Colorado Avalanche: Why Patrick Roy Is Right about Corsi


Colorado Avalanche coach Patrick Roy has something against Corsi, but in yesterday’s press conference he at least acknowledged it. And even what he said against it made total sense.

It’s not a secret that Patrick Roy doesn’t like advanced stats. The Colorado Avalanche’s coach has said it for the… I think I lost count… Well, he’s said it many times. In yesterday’s press conference, however, he said something very wrong and ridiculous, yet very true about Corsi and Fenwick — or “Fenway” as he calls it.

"“The part I don’t like about Corsi is you could shoot from the red line or […] from a terrible angle and your Corsi will look good.” — Patrick Roy"

Of course, Roy is technically right here. Players could shoot from anywhere, get up their Corsi and Fenwick numbers and then say “look at our advanced stats, they’re great but we’re still losing.” I have to ask, though: Mr. Roy, have you ever seen a team shoot from literally anywhere, especially the red line, and then argue they played well? Probably not. So, how is Roy saying a very true and relevant thing here?

Well, he acknowledged that Colorado’s Corsi and Fenway, er, Fenwick numbers “aren’t very good”. That’s a good first step. Now, he basically said that good Corsi numbers shouldn’t be a team’s primary goal. Instead, quality scoring chances should be. A team could shoot from anywhere, simply to get the Corsi numbers up, but still lose games because the majority of shots doesn’t come from good scoring chances.

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For goaltenders, the analytics website has introduced a way to differentiate between high and low-quality shots. They split the ice into different zones with each zone having a different probability of shots going in. When taking that into account, you get the so-called adjusted save percentage where saves on high-probability shots are worth more than those on medium or low-probability attempts. That data should also be used to determine the quality of a team’s scoring chances, differentiating between high-probability shots and those “shots from the red line” as Roy put it. Because in both Corsi and Fenwick, every shot from any given position is counted as a shot and counts for the exact same.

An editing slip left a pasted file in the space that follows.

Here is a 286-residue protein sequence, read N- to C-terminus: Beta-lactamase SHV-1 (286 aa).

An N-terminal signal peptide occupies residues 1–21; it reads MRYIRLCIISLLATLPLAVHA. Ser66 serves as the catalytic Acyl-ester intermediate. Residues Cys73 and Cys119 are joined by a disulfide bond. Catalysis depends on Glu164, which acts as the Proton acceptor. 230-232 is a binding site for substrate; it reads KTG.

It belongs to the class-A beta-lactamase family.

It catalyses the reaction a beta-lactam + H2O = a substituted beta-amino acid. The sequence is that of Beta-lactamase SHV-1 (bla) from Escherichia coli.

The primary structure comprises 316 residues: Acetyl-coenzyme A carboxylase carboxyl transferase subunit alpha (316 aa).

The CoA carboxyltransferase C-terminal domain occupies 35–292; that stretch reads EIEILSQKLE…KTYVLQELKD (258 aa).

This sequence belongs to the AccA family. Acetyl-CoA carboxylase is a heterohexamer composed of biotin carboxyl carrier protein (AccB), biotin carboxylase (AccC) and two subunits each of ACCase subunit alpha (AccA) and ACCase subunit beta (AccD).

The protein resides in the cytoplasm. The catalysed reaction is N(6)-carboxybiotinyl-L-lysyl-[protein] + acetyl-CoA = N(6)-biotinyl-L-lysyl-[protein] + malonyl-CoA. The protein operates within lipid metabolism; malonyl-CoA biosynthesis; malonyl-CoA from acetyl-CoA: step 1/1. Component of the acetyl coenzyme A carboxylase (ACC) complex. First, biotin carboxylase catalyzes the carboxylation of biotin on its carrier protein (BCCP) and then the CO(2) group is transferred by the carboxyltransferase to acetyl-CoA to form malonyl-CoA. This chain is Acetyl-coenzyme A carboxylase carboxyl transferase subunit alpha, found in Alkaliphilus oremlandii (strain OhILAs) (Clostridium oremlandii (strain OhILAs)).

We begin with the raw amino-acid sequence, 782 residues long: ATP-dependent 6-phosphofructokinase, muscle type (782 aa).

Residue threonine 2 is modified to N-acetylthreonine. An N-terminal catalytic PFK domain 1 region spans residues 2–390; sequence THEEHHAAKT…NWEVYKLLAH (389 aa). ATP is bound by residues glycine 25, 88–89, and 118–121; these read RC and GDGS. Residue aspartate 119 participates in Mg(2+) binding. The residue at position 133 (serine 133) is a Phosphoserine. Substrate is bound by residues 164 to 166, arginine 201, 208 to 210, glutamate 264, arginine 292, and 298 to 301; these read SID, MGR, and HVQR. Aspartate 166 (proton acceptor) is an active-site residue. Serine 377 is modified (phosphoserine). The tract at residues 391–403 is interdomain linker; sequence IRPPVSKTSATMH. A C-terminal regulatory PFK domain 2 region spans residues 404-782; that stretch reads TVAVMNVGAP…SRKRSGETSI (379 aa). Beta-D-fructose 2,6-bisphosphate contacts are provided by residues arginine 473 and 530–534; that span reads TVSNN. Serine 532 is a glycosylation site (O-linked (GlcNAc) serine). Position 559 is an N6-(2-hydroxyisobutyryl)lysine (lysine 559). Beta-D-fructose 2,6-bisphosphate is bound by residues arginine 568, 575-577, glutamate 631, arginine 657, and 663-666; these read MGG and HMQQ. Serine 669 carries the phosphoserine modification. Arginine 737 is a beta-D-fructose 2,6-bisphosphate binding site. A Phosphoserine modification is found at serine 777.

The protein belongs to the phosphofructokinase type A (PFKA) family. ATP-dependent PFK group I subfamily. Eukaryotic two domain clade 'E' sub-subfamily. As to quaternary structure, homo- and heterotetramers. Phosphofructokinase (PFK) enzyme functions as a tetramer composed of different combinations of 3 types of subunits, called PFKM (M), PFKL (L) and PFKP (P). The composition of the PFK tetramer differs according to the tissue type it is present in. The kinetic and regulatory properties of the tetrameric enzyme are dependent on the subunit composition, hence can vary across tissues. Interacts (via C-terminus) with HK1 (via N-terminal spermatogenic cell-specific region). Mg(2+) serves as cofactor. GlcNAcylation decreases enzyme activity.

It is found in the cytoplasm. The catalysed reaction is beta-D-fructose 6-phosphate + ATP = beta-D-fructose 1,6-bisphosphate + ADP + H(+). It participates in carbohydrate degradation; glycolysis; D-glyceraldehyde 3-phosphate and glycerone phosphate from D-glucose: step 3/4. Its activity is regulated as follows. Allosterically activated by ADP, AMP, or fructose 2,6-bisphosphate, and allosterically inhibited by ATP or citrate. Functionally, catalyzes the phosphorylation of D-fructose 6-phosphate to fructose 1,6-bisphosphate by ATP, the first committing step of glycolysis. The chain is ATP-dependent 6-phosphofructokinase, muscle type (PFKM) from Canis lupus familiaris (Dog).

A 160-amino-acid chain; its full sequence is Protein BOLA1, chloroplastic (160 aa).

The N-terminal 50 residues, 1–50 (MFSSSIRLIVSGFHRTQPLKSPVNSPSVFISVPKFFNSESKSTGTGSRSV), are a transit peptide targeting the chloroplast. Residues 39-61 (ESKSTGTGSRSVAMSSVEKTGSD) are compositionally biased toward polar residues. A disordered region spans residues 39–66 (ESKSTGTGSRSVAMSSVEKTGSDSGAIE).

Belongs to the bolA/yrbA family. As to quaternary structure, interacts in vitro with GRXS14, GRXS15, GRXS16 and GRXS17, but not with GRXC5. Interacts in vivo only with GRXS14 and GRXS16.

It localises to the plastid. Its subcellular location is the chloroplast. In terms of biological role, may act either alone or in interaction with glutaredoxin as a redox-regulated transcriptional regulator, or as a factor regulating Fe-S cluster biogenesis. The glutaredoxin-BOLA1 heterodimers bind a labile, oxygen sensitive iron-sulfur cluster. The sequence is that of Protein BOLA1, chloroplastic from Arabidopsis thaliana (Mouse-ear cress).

Therefore, all Roy is saying is that the Colorado Avalanche should focus on finding a way to generate high-quality scoring chances or high-probability shots, rather than skate into the offensive zone and shoot just to get up the Corsi numbers.

That said, Roy might as well just admit that advanced stats make sense. He says Corsi doesn’t make sense, but the team should reduce shots against and put more shots at their opponent’s net — which is literally what Corsi describes.

Still, even though Roy doesn’t quite want to commit to advanced stats, he seems to acknowledge them and he also acknowledges that simply putting pucks on net wouldn’t be the right solution. As he said in the press conference, he wants his team to play less complicated and reduce offensive-zone turnovers, resulting in more quality scoring chances and less time spent in the defensive zone.

Now it’s on you, Mr. Roy. Make this happen!

Next: Why Patrick Roy Is a Hockey Expert

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